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The value of Chameleon diamonds is decided by its unique colour-changing properties, as opposed to the diamond's colour intensity or saturation. The colour scale for these diamonds is divided into two segments. The first segment consists of the more affordable chameleon diamonds. These stones feature a noticeable brown hue that some refer to as a muddy look. Stones in this grouping are usually poorer in clarity and lustre. The second, more expensive segment, features stones which display an olive hue. These diamonds show more brilliance and lustre. A large chameleon stone is extremely rare and its price can reach six figures per carat.
Chameleon diamonds are one of the great mysteries of the diamond world. It is still not known why these diamonds change from deep green to yellow when heated or left in darkness. This unusual quality makes chameleons among the most fascinating of natural coloured diamonds. Despite the lack of knowledge about why these diamonds change colour, the GIA and other highly reputable gemmological laboratories have acknowledged the existence of two basic types of chameleon diamonds. Chameleon diamonds are graded as classic or reverse. Most chameleon diamonds are classic, with a stable body coloured greenish grey to greyish greenish yellow (olive) with brown or yellow undertones. When subjected to heat of more than 2000C or a minimum of about 24 hours in the dark, the stable body colour changes to an unstable body colour of yellow, orangey yellow or yellow with an olive green modifier.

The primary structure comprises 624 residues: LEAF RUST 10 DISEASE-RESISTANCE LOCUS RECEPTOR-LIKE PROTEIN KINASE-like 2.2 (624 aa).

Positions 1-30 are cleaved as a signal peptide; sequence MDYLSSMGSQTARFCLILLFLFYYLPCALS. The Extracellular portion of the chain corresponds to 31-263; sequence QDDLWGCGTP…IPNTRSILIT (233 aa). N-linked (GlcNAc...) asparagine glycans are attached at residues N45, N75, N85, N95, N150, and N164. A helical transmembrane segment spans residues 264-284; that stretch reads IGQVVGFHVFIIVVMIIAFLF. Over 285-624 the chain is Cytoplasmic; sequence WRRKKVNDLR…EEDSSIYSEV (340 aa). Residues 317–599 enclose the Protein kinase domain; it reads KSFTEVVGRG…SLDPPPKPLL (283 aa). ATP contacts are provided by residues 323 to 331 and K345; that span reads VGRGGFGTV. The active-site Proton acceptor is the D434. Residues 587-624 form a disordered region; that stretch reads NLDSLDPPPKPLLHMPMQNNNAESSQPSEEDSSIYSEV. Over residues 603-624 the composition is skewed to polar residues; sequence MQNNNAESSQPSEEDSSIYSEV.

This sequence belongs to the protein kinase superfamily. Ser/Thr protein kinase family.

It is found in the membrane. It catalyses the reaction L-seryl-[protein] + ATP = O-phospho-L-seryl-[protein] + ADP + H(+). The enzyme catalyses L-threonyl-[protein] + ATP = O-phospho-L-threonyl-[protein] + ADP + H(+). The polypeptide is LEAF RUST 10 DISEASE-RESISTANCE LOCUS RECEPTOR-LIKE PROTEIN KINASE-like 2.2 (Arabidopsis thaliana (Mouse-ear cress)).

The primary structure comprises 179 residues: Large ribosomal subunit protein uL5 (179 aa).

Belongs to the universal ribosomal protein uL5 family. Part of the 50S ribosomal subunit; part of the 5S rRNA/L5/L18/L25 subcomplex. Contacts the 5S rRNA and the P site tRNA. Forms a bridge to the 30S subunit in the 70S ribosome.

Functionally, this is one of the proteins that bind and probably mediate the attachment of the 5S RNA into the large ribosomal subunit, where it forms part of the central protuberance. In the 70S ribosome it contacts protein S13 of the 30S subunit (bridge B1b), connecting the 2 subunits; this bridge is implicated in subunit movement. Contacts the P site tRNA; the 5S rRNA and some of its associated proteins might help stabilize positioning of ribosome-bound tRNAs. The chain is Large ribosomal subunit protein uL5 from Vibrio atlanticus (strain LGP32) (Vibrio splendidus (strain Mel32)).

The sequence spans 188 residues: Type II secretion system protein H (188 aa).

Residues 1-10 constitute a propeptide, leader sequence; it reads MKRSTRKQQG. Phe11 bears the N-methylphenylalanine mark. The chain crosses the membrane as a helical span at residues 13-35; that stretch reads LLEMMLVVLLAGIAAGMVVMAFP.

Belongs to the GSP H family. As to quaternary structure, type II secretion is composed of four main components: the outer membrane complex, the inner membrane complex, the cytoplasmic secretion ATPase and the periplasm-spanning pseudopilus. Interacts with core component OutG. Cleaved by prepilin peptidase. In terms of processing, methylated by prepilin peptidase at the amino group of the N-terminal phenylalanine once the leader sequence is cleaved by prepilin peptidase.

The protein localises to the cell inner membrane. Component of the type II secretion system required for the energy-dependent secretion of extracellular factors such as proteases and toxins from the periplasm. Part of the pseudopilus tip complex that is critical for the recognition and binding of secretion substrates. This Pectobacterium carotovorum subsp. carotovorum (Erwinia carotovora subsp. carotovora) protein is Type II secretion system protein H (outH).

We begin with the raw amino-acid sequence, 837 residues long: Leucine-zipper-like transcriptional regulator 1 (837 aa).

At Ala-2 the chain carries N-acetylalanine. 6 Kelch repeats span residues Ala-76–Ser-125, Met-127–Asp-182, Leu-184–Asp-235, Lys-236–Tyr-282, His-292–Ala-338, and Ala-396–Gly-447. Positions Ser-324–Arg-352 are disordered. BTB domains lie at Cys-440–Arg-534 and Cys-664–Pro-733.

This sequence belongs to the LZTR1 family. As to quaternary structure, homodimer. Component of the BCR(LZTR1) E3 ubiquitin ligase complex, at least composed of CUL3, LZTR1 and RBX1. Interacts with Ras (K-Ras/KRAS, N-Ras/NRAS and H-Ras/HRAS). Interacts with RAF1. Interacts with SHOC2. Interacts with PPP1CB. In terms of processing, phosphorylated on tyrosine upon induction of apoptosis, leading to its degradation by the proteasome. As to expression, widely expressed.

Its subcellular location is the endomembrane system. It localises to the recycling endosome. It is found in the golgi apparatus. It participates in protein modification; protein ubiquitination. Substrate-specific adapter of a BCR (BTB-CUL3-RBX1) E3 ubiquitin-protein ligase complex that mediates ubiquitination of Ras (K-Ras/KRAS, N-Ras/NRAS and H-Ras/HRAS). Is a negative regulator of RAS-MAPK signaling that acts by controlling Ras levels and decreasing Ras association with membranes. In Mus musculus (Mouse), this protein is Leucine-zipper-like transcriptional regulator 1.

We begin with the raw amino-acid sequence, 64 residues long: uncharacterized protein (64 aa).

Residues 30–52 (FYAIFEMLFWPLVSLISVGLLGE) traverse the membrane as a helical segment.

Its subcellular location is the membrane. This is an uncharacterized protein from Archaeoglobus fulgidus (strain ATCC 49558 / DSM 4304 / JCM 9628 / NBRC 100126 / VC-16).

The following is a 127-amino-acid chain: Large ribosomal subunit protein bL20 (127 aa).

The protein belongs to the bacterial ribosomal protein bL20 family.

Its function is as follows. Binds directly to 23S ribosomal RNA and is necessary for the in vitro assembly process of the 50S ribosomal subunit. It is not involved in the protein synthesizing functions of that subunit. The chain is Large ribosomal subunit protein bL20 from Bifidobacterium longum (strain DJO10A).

Chameleon diamonds do not appear in all colour intensities. For example, they cannot be found with vivid and intense colours. Chameleon diamonds always possesses diamond fluorescence and they will always include some sort of colour combination. The combinations always include any of the following colours: Green, yellow, brown, and grey. Chameleon stones usually contain at least two overtone colours. Some of the more common overtone combinations are brownish-yellowish, grey-yellowish, greyish-yellowish, grey-greenish, brownish-greenish, and green-yellow. This phenomenon cannot be found in pure coloured diamonds.